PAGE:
Sexuality and the Erotic in the Fiction of Joseph Conrad

by Hawthorn, Jeremy

Continuum | August 7, 2013 | Kobo Edition (eBook)

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Awarded third place for The Adam Gillon Book Award in Conrad Studies 2009

The book presents a sustained critique of the interlinked (and contradictory) views that the fiction of Joseph Conrad is largely innocent of any interest in or concern with sexuality and the erotic, and that when Conrad does attempt to depict sexual desire or erotic excitement then this results in bad writing. Jeremy Hawthorn argues for a revision of the view that Conrad lacks understanding of and interest in sexuality. He argues that the comprehensiveness of Conrad's vision does not exclude a concern with the sexual and the erotic, and that this concern is not with the sexual and the erotic as separate spheres of human life, but as elements dialectically related to those matters public and political that have always been recognized as central to Conrad's fictional achievement. The book will open Conrad's fiction to readings enriched by the insights of critics and theorists associated with Gender Studies and Post-colonialism.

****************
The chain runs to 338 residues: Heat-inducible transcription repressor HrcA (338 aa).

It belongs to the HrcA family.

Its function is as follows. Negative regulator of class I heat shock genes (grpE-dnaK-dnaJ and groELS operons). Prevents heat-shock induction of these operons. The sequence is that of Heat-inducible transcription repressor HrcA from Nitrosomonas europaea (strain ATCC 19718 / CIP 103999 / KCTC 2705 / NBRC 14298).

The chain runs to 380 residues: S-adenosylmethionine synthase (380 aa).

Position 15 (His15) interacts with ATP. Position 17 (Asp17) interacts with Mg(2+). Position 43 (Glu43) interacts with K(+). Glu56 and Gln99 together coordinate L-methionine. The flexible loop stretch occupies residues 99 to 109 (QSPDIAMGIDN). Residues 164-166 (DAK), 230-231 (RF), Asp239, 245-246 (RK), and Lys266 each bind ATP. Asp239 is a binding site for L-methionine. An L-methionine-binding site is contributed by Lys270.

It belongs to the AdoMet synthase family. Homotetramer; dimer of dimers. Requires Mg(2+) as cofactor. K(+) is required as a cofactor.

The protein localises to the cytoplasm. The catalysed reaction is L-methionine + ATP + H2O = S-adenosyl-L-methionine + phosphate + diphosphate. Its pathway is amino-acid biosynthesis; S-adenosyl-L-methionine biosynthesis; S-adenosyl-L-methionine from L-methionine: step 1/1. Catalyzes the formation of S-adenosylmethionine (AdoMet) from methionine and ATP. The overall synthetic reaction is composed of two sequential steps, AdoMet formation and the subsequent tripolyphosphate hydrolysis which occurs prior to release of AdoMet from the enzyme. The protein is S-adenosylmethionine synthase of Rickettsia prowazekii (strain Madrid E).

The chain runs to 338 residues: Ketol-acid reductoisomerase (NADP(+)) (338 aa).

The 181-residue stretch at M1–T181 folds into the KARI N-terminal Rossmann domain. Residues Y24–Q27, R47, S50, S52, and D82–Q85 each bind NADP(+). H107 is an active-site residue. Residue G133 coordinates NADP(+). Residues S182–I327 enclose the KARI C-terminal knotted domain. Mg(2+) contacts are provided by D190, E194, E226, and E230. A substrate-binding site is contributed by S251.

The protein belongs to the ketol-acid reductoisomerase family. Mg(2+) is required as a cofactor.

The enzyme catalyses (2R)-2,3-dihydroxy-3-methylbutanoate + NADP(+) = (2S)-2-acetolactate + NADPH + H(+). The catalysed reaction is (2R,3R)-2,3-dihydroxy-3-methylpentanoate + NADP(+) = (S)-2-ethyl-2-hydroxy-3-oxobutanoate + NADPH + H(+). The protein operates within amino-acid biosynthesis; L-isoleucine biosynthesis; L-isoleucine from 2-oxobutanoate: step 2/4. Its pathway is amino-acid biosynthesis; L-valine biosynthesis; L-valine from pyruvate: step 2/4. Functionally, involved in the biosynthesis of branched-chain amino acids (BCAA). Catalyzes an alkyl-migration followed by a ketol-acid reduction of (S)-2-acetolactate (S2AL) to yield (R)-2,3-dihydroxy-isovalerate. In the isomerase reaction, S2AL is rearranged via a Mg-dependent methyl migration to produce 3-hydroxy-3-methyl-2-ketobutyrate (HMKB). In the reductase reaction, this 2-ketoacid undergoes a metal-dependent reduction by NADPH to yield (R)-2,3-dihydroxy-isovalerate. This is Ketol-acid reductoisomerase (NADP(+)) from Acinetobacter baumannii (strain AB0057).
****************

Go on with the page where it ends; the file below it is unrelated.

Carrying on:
Format: Kobo Edition (eBook)

Published: August 7, 2013

Publisher: Continuum

Language: English

The following ISBNs are associated with this title:

ISBN - 10: 1441161384

ISBN - 13: 9781441161383

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Sexuality and the Erotic in the Fiction of Joseph Conrad

by Hawthorn, Jeremy

Format: Kobo Edition (eBook)

Published: August 7, 2013

Publisher: Continuum

Language: English

The following ISBNs are associated with this title:

ISBN - 10: 1441161384

ISBN - 13: 9781441161383

From the Publisher

Awarded third place for The Adam Gillon Book Award in Conrad Studies 2009

The book presents a sustained critique of the interlinked (and contradictory) views that the fiction of Joseph Conrad is largely innocent of any interest in or concern with sexuality and the erotic, and that when Conrad does attempt to depict sexual desire or erotic excitement then this results in bad writing. Jeremy Hawthorn argues for a revision of the view that Conrad lacks understanding of and interest in sexuality. He argues that the comprehensiveness of Conrad's vision does not exclude a concern with the sexual and the erotic, and that this concern is not with the sexual and the erotic as separate spheres of human life, but as elements dialectically related to those matters public and political that have always been recognized as central to Conrad's fictional achievement. The book will open Conrad's fiction to readings enriched by the insights of critics and theorists associated with Gender Studies and Post-colonialism.

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